When the Harper government decided to prorogue Parliament, The Globe and Mail denounced it on the front page. Geoffrey Stevens asks if the wall dividing news from opinion has fallen and whether editorials should stay on the editorial page?
We are going to talk today about Stephen Harper and his abuse of Parliament, but kindly bear with me for a moment.
We live in a time when journalistic conventions aren’t what they once were. The Chinese wall that traditionally separated news and opinion has crumbled. Fact and commentary are presented on the same page and often, too often, in the same article. The reader is expected to divine where the facts end and where the writer’s or the newspaper’s slant begins.
All newspapers do this. They do this because they believe busy readers in this age of 24-hour news don’t simply want to know what happened – they want to know, instantly, what they should think about whatever happened. (Some editors also find it easier to jumble fact and opinion than to try to keep them separate.)
The Globe and Mail is far from perfect. Its standards have slipped – or, to be charitable, evolved – over the last few decades. When I was writing the Globe’s Ottawa column in the 1970s, I once phoned my boss, the editor-in-chief, Richard J. Doyle, to tell him I had a scoop for my next day’s column; I suggested he might like to run the column on the front page instead of in its accustomed spot in the lower left corner of the editorial page.
Without a second’s hesitation, Doyle refused. If the Globe put my column on Page One on days when we thought its content was important, we might as well tell readers there was nothing important on days when it appeared back in its lower left corner. He was right.
(Doyle’s law is defunct. These days, columnists appear on newspaper front pages even when they don’t have anything important or even relevant to say.)
Although every newspaper’s standards have slipped/evolved, the Globe has made an effort to preserve the Chinese wall as far as the paper’s editorial opinions are concerned. News goes in the news pages; editorials stay on the editorial page.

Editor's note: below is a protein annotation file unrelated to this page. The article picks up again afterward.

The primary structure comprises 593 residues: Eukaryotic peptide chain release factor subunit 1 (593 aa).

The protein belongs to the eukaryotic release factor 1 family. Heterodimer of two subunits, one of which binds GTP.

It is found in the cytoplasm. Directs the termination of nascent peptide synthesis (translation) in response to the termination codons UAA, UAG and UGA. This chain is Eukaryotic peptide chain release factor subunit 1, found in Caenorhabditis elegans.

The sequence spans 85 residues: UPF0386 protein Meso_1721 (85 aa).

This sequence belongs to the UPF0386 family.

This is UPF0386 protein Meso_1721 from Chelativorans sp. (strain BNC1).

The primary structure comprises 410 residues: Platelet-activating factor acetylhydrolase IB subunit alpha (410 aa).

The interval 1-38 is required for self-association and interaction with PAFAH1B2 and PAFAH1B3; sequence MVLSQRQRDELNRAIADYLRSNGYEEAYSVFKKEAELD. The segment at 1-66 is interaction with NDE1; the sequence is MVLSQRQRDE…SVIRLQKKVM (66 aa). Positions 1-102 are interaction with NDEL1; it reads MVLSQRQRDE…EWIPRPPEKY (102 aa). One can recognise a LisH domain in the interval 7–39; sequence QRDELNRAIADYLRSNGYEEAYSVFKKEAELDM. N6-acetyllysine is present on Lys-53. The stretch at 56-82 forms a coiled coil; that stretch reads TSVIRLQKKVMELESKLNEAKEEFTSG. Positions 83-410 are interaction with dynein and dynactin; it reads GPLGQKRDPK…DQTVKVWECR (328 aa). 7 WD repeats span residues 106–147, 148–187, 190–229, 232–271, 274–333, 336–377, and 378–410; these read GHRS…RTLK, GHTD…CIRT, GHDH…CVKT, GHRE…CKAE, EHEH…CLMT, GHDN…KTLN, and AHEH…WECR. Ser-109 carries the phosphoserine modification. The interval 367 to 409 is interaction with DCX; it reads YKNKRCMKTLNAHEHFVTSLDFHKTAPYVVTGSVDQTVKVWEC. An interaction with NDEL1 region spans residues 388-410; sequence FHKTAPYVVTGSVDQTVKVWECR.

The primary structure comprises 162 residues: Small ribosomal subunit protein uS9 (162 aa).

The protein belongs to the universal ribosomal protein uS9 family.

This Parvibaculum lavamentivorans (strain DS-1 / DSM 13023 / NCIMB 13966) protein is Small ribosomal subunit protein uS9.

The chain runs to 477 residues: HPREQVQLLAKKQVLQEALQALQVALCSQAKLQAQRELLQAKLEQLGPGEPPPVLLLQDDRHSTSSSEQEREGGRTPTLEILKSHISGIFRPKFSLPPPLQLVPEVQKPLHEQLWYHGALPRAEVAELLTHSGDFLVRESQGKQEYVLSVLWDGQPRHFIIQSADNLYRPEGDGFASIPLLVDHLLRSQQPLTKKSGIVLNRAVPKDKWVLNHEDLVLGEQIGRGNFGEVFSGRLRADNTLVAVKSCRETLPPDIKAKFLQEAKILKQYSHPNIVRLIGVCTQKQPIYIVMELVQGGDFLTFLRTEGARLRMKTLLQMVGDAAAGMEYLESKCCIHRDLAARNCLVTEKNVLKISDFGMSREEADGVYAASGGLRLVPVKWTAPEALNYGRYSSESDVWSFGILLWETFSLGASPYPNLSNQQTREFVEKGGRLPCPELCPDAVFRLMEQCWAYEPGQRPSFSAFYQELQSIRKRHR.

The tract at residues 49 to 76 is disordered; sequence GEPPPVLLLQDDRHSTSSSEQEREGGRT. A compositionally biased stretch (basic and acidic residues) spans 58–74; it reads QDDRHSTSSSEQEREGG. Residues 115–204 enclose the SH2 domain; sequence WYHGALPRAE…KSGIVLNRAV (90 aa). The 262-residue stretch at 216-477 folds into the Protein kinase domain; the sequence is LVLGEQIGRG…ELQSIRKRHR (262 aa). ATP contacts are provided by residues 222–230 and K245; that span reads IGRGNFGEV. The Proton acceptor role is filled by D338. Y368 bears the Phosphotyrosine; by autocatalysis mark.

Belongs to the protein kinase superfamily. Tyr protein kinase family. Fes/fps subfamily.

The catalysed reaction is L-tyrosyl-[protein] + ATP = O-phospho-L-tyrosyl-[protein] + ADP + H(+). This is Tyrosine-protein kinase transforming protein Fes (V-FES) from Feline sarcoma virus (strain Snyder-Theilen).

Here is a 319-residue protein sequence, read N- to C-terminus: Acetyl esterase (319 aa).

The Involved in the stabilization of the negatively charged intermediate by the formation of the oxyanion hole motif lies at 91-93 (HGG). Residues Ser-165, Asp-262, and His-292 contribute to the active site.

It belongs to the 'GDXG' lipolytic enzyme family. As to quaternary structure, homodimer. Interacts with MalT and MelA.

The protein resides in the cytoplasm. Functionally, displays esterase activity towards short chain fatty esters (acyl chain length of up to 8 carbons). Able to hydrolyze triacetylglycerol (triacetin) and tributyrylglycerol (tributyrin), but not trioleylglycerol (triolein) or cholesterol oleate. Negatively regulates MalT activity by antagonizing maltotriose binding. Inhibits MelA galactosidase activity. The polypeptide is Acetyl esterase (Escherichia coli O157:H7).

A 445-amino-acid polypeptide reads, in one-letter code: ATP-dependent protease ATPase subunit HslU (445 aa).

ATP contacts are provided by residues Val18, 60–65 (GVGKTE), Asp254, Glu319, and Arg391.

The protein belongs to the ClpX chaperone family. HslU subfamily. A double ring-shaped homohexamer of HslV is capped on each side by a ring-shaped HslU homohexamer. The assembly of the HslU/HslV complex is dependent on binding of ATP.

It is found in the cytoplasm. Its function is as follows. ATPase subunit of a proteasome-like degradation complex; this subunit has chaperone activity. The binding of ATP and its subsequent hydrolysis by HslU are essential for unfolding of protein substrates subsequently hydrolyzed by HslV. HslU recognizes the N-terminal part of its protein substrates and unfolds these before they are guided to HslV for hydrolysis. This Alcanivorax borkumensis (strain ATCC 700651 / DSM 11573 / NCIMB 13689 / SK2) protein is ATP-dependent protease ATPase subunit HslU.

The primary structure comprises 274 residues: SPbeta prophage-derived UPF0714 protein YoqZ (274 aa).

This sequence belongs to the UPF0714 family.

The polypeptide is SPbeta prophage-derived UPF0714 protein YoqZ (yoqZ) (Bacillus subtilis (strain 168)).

The wall came tumbling down last week. Under the headline, “Democracy Diminished, Accountability Avoided,” the Globe published a front page editorial excoriating the Harper government for again abusing the royal power of prorogation to get itself out of a mess of its own making.
A year ago, Harper went to see Governor General Michaëlle Jean, cap figuratively in hand, to persuade her to prorogue Parliament to save his government from a confidence vote that it would have lost. This time he simply phoned her to send Parliament away so that the government could avoid further embarrassing questions about its knowledge of the torture of Afghan detainees.
In the Globe’s opinion, this was “an underhanded manoeuvre to avoid being accountable to Parliament. In the interests of political expediency, the government will diminish the democratic rights of Canadians.”
What made the Globe editorial remarkable was not the strength of its condemnation – many writers chose harsher language – but the fact the Globe published it on its front page.
This happens once in a blue moon. I remember when it happened in 1964. The infiltration of organized crime was a very big concern in Ontario. The attorney general, Fred Cass, introduced what became known as the “Police State Bill.” It would have given the Ontario Police Commission the power to summon citizens, question them in secret, deny them a lawyer and hold them indefinitely if they refused to answer. Even Cass acknowledged that his legislation was “drastic” and “dangerous.”
The Globe was outraged. Next morning’s front-page editorial – “Bill of Wrongs” – marked one of Doyle’s finest moments as editor. It caused a sensation in the media as other publications scrambled to catch up. It created an unholy uproar in the Ontario Legislature. Conservative Premier John Robarts restored order by firing Fred Cass and withdrawing the bill.
That, of course, was then and this is now. Stephen Harper seems immune to outrage, whether from the press, from parliamentarians or from the public.
Cambridge resident Geoffrey Stevens, an author and former Ottawa columnist and managing editor of The Globe and Mail, teaches political science at Wilfrid Laurier University and the University of Guelph. He welcomes comments at email@example.com
(This column was originally published in the Waterloo Region Record and Guelph Mercury)